In The Meantime by Christine McVie

January 12, 2011

Christine McVie is living the quiet life of retirement far from the rock world of Fleetwood Mac. She was a member of The Rock And Roll Hall Of Fame band for close to three decades. She interrupted her retirement in 2004 to release her first solo album in twenty years.

Her nephew, Dan Perfect, wrote or co-wrote nine of the twelve tracks, co-produced the album, provided the guitar work, and also contributed backing vocals. Also on hand were bassist George Haskins, drummer Steve Ferrone, percussionists Lenny Castro & Louis Conte, plus backing vocals by David Isaacs. Christine McVie provided all of the lead vocals, plays all types of keyboards, co-wrote ten tracks, and co-produced the affair.

In The Meantime was released September 7, 2004. It was disappointing commercially as it did not chart in The United States and only reached number 133 in the U.K. It deserved more success as it was a very consistent and creative pop/rock album that was both melodic and soothing. Her keyboards are up front on most of the tracks which enables the sound to be instantly recognizable to her fan base. Her voice also remains a strong instrument that has not been worn down by the passage of years.

Many of the lyrics move in a personal direction as she looks at life. This is particularly true with a number of the ballads that inhabit the release.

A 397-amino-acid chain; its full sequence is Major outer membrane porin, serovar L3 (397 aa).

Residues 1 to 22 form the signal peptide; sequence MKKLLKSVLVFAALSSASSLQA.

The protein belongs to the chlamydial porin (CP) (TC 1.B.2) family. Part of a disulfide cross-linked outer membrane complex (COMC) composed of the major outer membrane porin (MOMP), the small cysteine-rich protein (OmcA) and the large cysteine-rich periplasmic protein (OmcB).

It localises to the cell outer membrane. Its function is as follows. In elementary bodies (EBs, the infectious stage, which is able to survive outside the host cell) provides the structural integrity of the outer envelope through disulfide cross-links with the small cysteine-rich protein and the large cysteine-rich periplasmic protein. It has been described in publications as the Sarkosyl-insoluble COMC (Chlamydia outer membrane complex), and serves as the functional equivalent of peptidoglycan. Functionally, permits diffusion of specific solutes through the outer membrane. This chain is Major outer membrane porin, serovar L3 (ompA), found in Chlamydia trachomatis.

The albums first three songs establish the excellent pop nature of the release. “Friend,” “You Are,” and “Northern Star” are all smooth productions. Her voice soars on the first song and the third is a well performed ballad.

Some other highlights include “Anything is Possible,” which has a nice funky feel and “Givin’ It Back” which was co-written by former bandmate Billy Burnette. It is a guitar song which provides a good vehicle for another strong vocal. Songs such as “Bad Journey,” “Forgiveness,” and “Sweet Revenge” brings her life journey up to date.

In The Meantime may not have the well known songs of her past but the twelve tracks come together to create a cohesive listening experience.

It has been seven years since Christine McVie has released a solo album. It is unknown when she will come out of retirement again but hopefully it will be soon.

Article first published as Music Review: Christine McVie – In The Meantime on Blogcritics.

Trouble In Shangri-La by Stevie Nicks

January 6, 2011

Stevie Nicks, the rocking witch queen of music, made a nice comeback during 2001 with the release of Trouble In Shangri-La. She had returned to Fleetwood Mac and had just completed a successful tour with the band.

The singer’s career retrospective box set, Enchanted, had been well received and her 1994 mundane release, Street Angel, was now seven years in the past. Her fans welcomed her back as the album reached number five on the Billboard Magazine Pop chart and number one on the Internet Albums chart.

There were multiple (eight) producers listed on the album, which is always a warning sign. Plus, there is an almost endless list of studio and guest musicians.

It somehow all worked out for the best, as Trouble In Shangri-La is a consistently excellent album throughout. While it may not have the well known songs of her earliest solo releases, it more than makes up for it in quality as a whole.